Within our global equity allocation, we continue to maintain balanced allocations across the “value-blend-growth” style spectrum, as we do not have a high-conviction tactical view on individual sectors, styles, or factors. We do see potential for value and cyclical stocks to rebound (again) as COVID-19 recedes and interest rates rise. And value stocks in aggregate still look very cheap versus growth. But we also want to maintain exposure to high-quality, innovative growth companies with strong competitive advantages that are priced at not-unreasonable valuations – there are still some out there!
A noteworthy point on our tactical overweight to emerging market stocks is that we are actively evaluating the relative opportunity compared to European equities. This is somewhat of a moving target as relative valuations shift, but if our return outlook for European equities become sufficiently attractive, their lesser exposure to some of the risks faced by emerging markets could lead us to shift a portion of the overweight from emerging markets to European stocks. Evaluation of relative opportunities is a regular part of our ongoing portfolio management process.
Our fixed-income positioning reflects the poor return outlook for core bonds: the fact that they are starting from a low sub-2% yield and interest rates are likely to rise over the coming quarters. Our active, flexible fixed-income managers have a strong likelihood, in our view, of outperforming core bonds without taking imprudent risks. But we still maintain a meaningful core bond allocation in our more conservative balanced portfolios as ballast in the event of a recessionary scenario, which would hurt flexible, credit-oriented bond funds as well as stocks.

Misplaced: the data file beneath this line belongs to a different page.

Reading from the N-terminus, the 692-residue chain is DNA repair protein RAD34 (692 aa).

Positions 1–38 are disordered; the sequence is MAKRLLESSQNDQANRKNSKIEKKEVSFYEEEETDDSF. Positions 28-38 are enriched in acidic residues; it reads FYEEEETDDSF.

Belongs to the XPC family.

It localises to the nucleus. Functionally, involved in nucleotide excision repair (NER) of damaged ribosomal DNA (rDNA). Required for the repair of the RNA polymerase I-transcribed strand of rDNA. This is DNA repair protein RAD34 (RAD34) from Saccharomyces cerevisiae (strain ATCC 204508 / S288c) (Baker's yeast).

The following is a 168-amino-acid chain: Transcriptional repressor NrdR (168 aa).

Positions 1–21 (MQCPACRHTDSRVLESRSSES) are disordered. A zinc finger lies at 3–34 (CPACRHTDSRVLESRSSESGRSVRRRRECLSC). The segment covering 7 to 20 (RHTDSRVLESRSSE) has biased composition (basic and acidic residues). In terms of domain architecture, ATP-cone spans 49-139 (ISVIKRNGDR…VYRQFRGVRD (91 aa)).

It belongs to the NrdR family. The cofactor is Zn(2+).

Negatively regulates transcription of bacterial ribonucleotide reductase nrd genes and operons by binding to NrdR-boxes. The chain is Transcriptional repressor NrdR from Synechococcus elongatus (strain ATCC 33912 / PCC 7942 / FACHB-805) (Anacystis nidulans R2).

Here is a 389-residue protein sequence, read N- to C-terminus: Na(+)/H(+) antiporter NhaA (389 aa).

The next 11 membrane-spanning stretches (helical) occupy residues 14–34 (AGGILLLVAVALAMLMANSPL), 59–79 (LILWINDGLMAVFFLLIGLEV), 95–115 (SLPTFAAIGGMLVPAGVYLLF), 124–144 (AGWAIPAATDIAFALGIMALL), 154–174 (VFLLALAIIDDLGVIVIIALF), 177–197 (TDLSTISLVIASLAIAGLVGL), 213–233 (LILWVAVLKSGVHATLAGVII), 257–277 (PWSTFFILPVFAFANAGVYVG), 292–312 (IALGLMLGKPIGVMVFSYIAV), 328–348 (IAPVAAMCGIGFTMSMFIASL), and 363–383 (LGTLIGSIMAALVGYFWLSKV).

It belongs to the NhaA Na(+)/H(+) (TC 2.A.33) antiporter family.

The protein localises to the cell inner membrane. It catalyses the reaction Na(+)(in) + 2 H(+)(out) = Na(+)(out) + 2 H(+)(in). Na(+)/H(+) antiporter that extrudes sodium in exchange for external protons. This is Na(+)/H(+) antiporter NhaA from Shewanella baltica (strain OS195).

Finally, our allocations to alternatives and real estate are largely a substitute for some fixed-income exposure. Again, we believe these positions offer better return prospects plus beneficial diversification across a range of scenarios beyond a traditional recession where core bonds shine. In addition, historically these sectors have provided a reasonable hedge to higher inflation periods.
The last two years have been extraordinary. Amidst the COVID-19 pandemic and all the chaos it has wrought, there have been many reminders that markets commonly defy consensus predictions and confound investors in the short term. In the face of a deep drop in economic activity early in the pandemic, markets rebounded and have racked up remarkable gains since. More recently, as supply chain and labor market disruptions have been contributors to a spike in inflation, increases in bond yields have been surprisingly mild. Of course, surprises that defy prediction happen in both directions, and this is why we maintain broad diversification and focus squarely on the long term, which can be analyzed with much higher confidence—even while we continually work to understand how the never-ending stream of new developments will impact the portfolios we manage.
As always, we thank you for your trust and confidence.
The Water Valley Investment Team